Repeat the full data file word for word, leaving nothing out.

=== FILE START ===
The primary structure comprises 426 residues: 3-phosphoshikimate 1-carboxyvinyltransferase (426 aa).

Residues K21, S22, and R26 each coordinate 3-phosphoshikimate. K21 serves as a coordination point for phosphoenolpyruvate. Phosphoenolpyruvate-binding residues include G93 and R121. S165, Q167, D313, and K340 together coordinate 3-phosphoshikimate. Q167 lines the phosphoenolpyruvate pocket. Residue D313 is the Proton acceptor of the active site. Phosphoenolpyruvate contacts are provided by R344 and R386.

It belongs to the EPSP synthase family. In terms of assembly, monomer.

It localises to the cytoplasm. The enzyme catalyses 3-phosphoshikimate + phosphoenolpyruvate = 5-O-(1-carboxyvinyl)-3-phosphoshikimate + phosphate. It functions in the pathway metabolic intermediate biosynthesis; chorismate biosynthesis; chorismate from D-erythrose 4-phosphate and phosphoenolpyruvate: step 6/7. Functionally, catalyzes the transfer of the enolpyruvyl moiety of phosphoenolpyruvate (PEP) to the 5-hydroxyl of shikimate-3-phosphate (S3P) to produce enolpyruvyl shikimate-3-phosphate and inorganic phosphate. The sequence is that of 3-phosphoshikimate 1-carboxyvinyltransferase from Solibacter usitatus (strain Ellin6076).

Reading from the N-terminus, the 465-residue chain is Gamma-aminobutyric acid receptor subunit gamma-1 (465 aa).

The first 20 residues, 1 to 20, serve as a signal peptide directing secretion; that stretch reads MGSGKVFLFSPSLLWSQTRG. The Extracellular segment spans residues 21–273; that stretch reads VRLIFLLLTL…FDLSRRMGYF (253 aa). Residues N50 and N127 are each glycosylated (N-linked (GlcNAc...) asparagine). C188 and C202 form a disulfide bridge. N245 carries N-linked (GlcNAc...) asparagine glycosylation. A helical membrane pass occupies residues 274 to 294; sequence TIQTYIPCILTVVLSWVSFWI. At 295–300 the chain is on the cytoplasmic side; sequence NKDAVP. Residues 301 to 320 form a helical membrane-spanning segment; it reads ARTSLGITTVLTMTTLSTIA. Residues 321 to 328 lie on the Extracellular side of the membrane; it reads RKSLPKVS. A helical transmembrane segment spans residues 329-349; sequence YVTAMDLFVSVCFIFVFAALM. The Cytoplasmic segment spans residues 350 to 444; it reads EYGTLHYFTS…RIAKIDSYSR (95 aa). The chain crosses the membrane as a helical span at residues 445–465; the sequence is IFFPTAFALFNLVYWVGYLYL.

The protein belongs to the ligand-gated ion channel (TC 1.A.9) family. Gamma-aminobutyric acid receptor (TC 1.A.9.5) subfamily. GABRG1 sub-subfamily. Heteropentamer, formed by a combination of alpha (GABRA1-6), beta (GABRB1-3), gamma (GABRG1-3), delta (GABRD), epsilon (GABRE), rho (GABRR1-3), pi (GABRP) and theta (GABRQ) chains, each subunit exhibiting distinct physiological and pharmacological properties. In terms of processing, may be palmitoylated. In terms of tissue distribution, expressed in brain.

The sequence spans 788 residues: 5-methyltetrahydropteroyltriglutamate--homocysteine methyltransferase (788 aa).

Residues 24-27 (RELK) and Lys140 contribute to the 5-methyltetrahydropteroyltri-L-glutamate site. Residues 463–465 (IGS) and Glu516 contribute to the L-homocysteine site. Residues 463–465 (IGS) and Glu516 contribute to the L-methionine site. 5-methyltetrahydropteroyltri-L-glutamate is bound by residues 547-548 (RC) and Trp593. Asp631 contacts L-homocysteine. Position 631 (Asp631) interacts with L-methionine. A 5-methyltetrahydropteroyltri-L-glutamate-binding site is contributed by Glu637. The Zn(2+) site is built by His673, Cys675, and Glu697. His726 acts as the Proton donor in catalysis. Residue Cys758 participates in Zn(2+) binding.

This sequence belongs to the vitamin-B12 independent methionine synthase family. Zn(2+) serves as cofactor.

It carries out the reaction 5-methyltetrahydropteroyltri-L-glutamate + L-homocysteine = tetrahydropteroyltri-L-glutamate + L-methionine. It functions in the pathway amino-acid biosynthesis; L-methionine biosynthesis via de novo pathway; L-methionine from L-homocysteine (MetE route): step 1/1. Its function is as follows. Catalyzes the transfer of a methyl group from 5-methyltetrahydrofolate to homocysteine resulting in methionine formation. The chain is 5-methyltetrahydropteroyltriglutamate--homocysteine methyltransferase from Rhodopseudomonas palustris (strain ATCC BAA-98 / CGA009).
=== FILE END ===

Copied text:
The primary structure comprises 426 residues: 3-phosphoshikimate 1-carboxyvinyltransferase (426 aa).

Residues K21, S22, and R26 each coordinate 3-phosphoshikimate. K21 serves as a coordination point for phosphoenolpyruvate. Phosphoenolpyruvate-binding residues include G93 and R121. S165, Q167, D313, and K340 together coordinate 3-phosphoshikimate. Q167 lines the phosphoenolpyruvate pocket. Residue D313 is the Proton acceptor of the active site. Phosphoenolpyruvate contacts are provided by R344 and R386.

It belongs to the EPSP synthase family. In terms of assembly, monomer.

It localises to the cytoplasm. The enzyme catalyses 3-phosphoshikimate + phosphoenolpyruvate = 5-O-(1-carboxyvinyl)-3-phosphoshikimate + phosphate. It functions in the pathway metabolic intermediate biosynthesis; chorismate biosynthesis; chorismate from D-erythrose 4-phosphate and phosphoenolpyruvate: step 6/7. Functionally, catalyzes the transfer of the enolpyruvyl moiety of phosphoenolpyruvate (PEP) to the 5-hydroxyl of shikimate-3-phosphate (S3P) to produce enolpyruvyl shikimate-3-phosphate and inorganic phosphate. The sequence is that of 3-phosphoshikimate 1-carboxyvinyltransferase from Solibacter usitatus (strain Ellin6076).

Reading from the N-terminus, the 465-residue chain is Gamma-aminobutyric acid receptor subunit gamma-1 (465 aa).

The first 20 residues, 1 to 20, serve as a signal peptide directing secretion; that stretch reads MGSGKVFLFSPSLLWSQTRG. The Extracellular segment spans residues 21–273; that stretch reads VRLIFLLLTL…FDLSRRMGYF (253 aa). Residues N50 and N127 are each glycosylated (N-linked (GlcNAc...) asparagine). C188 and C202 form a disulfide bridge. N245 carries N-linked (GlcNAc...) asparagine glycosylation. A helical membrane pass occupies residues 274 to 294; sequence TIQTYIPCILTVVLSWVSFWI. At 295–300 the chain is on the cytoplasmic side; sequence NKDAVP. Residues 301 to 320 form a helical membrane-spanning segment; it reads ARTSLGITTVLTMTTLSTIA. Residues 321 to 328 lie on the Extracellular side of the membrane; it reads RKSLPKVS. A helical transmembrane segment spans residues 329-349; sequence YVTAMDLFVSVCFIFVFAALM. The Cytoplasmic segment spans residues 350 to 444; it reads EYGTLHYFTS…RIAKIDSYSR (95 aa). The chain crosses the membrane as a helical span at residues 445–465; the sequence is IFFPTAFALFNLVYWVGYLYL.

The protein belongs to the ligand-gated ion channel (TC 1.A.9) family. Gamma-aminobutyric acid receptor (TC 1.A.9.5) subfamily. GABRG1 sub-subfamily. Heteropentamer, formed by a combination of alpha (GABRA1-6), beta (GABRB1-3), gamma (GABRG1-3), delta (GABRD), epsilon (GABRE), rho (GABRR1-3), pi (GABRP) and theta (GABRQ) chains, each subunit exhibiting distinct physiological and pharmacological properties. In terms of processing, may be palmitoylated. In terms of tissue distribution, expressed in brain.

The sequence spans 788 residues: 5-methyltetrahydropteroyltriglutamate--homocysteine methyltransferase (788 aa).

Residues 24-27 (RELK) and Lys140 contribute to the 5-methyltetrahydropteroyltri-L-glutamate site. Residues 463–465 (IGS) and Glu516 contribute to the L-homocysteine site. Residues 463–465 (IGS) and Glu516 contribute to the L-methionine site. 5-methyltetrahydropteroyltri-L-glutamate is bound by residues 547-548 (RC) and Trp593. Asp631 contacts L-homocysteine. Position 631 (Asp631) interacts with L-methionine. A 5-methyltetrahydropteroyltri-L-glutamate-binding site is contributed by Glu637. The Zn(2+) site is built by His673, Cys675, and Glu697. His726 acts as the Proton donor in catalysis. Residue Cys758 participates in Zn(2+) binding.

This sequence belongs to the vitamin-B12 independent methionine synthase family. Zn(2+) serves as cofactor.

It carries out the reaction 5-methyltetrahydropteroyltri-L-glutamate + L-homocysteine = tetrahydropteroyltri-L-glutamate + L-methionine. It functions in the pathway amino-acid biosynthesis; L-methionine biosynthesis via de novo pathway; L-methionine from L-homocysteine (MetE route): step 1/1. Its function is as follows. Catalyzes the transfer of a methyl group from 5-methyltetrahydrofolate to homocysteine resulting in methionine formation. The chain is 5-methyltetrahydropteroyltriglutamate--homocysteine methyltransferase from Rhodopseudomonas palustris (strain ATCC BAA-98 / CGA009).